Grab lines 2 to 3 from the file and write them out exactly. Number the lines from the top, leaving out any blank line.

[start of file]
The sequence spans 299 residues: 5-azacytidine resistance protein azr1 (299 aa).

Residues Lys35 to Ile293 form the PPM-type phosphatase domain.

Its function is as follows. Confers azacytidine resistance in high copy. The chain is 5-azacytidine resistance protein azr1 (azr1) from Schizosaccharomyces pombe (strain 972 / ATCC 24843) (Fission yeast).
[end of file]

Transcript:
Residues Lys35 to Ile293 form the PPM-type phosphatase domain.

Its function is as follows. Confers azacytidine resistance in high copy. The chain is 5-azacytidine resistance protein azr1 (azr1) from Schizosaccharomyces pombe (strain 972 / ATCC 24843) (Fission yeast).